“President Obama has signaled support for more plants to export liquefied natural gas (sic.LNG), as a key new element of its national security policy.” This sounds sensible, but does it make economic sense for the country? It may fit his agenda of doubling exports, but what about his agenda for a manufacturing recovery for new jobs, based on the competitive advantage of domestic low cost natural gas energy?
Natural gas is cheap. Energy intensive industries in the U.S. like chemicals and materials production finally have a competitive advantage through the lower energy costs of domestic natural gas. Should we cashier this measurable re-birth of competitive manufacture for a dubious advantage in far flung national security?
The natural gas industry has waged a successful campaign against environmentalists to permit fracking technology to release abundant U.S. natural gas and oil reserves. The result is abundant and cheap domestic natural gas. We finally have a global competitive advantage for renewed manufacture. The only trouble is that the natural gas industry can make more money exporting liquefied natural gas than selling it domestically. According to the WSJ “In Europe, gas prices can be as much as three times higher than in the U.S., and in Asia gas prices can be as much as five times more costly, Even including the cost of liquefying the gas for transport overseas, US. Gas remains appealing.”
Industry lobbyists and friends in Congress are lobbying the Department of Energy for export licenses in the name of foreign relations. According to Sen. Richard Lugar (R, Ind. and now retired), “Opening trade in natural gas with our closest allies is clearly in the national security interest of the United States”. We can free our European allies from Russian gas dependence and weaken Iran’s export of natural gas to China and India. Everyone beyond our shores is clamoring for our cheap gas, which saves them money and reduces U.S. competitive advantage. Dow, Alcoa and their intensive energy users are fighting export licenses but without public coalition support. This is not a sexy issue for talk shows, but a thoughtful issue for a thoughtful public.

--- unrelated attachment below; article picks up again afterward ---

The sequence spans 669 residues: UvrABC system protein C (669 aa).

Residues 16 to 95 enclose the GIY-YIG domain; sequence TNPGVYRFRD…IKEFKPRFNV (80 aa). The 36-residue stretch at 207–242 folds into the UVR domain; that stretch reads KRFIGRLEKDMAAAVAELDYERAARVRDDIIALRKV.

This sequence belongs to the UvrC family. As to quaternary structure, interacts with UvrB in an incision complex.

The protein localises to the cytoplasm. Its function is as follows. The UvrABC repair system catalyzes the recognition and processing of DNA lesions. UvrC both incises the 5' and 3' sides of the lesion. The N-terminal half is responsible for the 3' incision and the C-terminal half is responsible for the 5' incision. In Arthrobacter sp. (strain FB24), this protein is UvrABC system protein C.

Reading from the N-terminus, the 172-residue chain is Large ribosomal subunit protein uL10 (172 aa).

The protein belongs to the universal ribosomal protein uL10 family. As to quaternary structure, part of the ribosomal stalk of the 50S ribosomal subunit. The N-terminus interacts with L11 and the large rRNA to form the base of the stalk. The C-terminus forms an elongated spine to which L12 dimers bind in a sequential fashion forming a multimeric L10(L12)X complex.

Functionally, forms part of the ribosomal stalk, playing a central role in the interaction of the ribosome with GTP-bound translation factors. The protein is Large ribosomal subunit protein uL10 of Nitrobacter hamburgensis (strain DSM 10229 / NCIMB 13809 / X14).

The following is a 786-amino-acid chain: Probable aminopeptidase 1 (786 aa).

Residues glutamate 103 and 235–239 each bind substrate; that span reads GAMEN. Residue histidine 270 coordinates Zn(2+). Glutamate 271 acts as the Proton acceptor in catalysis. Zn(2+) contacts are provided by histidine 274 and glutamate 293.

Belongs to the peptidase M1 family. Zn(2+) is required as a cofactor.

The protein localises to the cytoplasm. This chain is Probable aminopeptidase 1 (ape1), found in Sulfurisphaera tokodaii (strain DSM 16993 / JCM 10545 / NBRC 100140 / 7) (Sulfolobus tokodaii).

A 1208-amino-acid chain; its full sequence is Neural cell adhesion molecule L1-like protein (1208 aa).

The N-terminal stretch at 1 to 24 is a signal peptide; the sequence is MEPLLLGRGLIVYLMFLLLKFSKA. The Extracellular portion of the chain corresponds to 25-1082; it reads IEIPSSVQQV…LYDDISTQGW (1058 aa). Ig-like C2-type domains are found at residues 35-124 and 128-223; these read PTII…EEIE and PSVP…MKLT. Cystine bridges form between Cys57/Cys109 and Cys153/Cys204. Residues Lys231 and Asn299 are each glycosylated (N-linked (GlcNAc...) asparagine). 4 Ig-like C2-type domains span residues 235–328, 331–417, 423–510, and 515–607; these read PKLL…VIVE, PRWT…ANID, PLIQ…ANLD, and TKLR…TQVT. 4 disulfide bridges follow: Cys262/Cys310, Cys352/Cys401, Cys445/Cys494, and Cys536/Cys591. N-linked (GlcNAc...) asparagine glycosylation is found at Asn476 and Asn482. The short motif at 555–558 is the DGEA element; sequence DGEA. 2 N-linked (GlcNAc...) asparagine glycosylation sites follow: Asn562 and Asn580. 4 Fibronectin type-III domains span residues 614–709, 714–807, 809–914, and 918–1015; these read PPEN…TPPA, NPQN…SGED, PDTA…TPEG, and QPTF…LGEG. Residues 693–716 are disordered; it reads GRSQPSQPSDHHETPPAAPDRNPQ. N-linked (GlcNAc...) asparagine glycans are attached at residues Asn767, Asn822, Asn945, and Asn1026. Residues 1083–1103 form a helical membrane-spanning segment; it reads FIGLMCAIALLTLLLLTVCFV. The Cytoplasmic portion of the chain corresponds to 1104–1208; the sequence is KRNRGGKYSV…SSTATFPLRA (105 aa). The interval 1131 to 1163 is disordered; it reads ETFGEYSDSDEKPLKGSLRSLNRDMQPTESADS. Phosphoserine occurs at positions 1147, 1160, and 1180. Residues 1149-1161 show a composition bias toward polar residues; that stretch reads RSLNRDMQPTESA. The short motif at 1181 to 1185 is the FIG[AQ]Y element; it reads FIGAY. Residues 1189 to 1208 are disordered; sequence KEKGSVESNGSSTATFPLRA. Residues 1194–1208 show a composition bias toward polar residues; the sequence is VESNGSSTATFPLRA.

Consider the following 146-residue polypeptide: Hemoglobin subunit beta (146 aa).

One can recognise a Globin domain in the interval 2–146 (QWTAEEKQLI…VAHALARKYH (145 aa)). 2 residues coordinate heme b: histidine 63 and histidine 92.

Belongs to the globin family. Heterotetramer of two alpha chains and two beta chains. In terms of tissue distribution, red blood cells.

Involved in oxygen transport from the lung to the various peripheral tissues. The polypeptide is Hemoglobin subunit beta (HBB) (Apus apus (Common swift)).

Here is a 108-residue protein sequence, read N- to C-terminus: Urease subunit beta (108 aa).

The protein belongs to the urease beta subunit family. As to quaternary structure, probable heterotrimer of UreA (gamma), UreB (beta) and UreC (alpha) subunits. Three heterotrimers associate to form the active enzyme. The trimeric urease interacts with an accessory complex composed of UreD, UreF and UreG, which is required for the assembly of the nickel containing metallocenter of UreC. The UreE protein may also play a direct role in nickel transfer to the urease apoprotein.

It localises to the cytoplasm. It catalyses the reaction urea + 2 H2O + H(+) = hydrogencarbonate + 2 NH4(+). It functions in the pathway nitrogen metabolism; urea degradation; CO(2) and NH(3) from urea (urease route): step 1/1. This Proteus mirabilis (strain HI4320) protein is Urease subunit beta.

Export decision is vested in The Office of Oil and Gas Global Security and Supply of the Office of Natural Gas Regulatory Activities which regulates natural gas imports and exports under Section 3 of the Natural Gas Act of 1938.There was a reason for this law I the perilous times of the 1930s. The U.S. had to have the low cost energy resources for domestic manufacturing strength. Should we have allowed the natural gas industry to export our bounty to Nazi Germany and Imperial Japan?
We face the same challenge now. The gas industry will export to competitive nations and weaken what is left of our own manufacturing base. They have tied their pecuniary interest to the State Department and the entire foreign policy and homeland security apparatus. What is indeed a breakthrough of domestic economic growth advantage will be cashiered for a vague e national security advantage.
Are we so addicted to a “national security complex”, that we cannot see a “red line” towards national economic growth?
May 6, 2013